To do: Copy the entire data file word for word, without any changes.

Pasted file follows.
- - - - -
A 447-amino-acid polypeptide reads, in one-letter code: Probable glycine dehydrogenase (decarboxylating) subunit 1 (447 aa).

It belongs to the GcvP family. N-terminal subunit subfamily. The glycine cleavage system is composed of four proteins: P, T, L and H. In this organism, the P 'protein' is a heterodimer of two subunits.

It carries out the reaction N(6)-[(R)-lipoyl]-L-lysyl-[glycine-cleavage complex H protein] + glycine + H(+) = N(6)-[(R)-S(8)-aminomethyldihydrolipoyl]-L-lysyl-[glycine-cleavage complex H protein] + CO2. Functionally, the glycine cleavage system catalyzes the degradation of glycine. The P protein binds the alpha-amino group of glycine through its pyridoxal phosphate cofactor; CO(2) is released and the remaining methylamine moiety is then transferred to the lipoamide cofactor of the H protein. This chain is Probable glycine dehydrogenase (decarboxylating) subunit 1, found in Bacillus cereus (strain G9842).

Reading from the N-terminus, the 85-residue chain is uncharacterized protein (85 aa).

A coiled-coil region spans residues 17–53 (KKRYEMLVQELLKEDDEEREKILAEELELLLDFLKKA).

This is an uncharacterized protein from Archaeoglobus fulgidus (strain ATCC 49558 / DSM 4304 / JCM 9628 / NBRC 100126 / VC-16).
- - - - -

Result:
A 447-amino-acid polypeptide reads, in one-letter code: Probable glycine dehydrogenase (decarboxylating) subunit 1 (447 aa).

It belongs to the GcvP family. N-terminal subunit subfamily. The glycine cleavage system is composed of four proteins: P, T, L and H. In this organism, the P 'protein' is a heterodimer of two subunits.

It carries out the reaction N(6)-[(R)-lipoyl]-L-lysyl-[glycine-cleavage complex H protein] + glycine + H(+) = N(6)-[(R)-S(8)-aminomethyldihydrolipoyl]-L-lysyl-[glycine-cleavage complex H protein] + CO2. Functionally, the glycine cleavage system catalyzes the degradation of glycine. The P protein binds the alpha-amino group of glycine through its pyridoxal phosphate cofactor; CO(2) is released and the remaining methylamine moiety is then transferred to the lipoamide cofactor of the H protein. This chain is Probable glycine dehydrogenase (decarboxylating) subunit 1, found in Bacillus cereus (strain G9842).

Reading from the N-terminus, the 85-residue chain is uncharacterized protein (85 aa).

A coiled-coil region spans residues 17–53 (KKRYEMLVQELLKEDDEEREKILAEELELLLDFLKKA).

This is an uncharacterized protein from Archaeoglobus fulgidus (strain ATCC 49558 / DSM 4304 / JCM 9628 / NBRC 100126 / VC-16).